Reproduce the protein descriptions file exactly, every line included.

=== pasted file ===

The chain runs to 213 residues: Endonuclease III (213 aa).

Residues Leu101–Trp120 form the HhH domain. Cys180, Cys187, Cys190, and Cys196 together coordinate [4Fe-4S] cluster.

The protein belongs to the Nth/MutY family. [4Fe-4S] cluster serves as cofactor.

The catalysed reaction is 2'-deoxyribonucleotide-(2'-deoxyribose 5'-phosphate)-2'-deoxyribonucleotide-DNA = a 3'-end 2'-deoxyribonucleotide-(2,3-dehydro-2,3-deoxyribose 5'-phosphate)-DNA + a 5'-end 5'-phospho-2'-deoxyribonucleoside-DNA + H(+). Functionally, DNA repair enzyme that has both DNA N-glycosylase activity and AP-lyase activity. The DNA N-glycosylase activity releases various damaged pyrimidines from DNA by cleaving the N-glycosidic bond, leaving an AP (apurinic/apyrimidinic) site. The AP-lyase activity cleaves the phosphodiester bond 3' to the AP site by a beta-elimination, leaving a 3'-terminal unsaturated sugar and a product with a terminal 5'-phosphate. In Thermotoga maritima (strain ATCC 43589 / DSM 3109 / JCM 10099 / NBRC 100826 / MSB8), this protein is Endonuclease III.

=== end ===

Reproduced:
The chain runs to 213 residues: Endonuclease III (213 aa).

Residues Leu101–Trp120 form the HhH domain. Cys180, Cys187, Cys190, and Cys196 together coordinate [4Fe-4S] cluster.

The protein belongs to the Nth/MutY family. [4Fe-4S] cluster serves as cofactor.

The catalysed reaction is 2'-deoxyribonucleotide-(2'-deoxyribose 5'-phosphate)-2'-deoxyribonucleotide-DNA = a 3'-end 2'-deoxyribonucleotide-(2,3-dehydro-2,3-deoxyribose 5'-phosphate)-DNA + a 5'-end 5'-phospho-2'-deoxyribonucleoside-DNA + H(+). Functionally, DNA repair enzyme that has both DNA N-glycosylase activity and AP-lyase activity. The DNA N-glycosylase activity releases various damaged pyrimidines from DNA by cleaving the N-glycosidic bond, leaving an AP (apurinic/apyrimidinic) site. The AP-lyase activity cleaves the phosphodiester bond 3' to the AP site by a beta-elimination, leaving a 3'-terminal unsaturated sugar and a product with a terminal 5'-phosphate. In Thermotoga maritima (strain ATCC 43589 / DSM 3109 / JCM 10099 / NBRC 100826 / MSB8), this protein is Endonuclease III.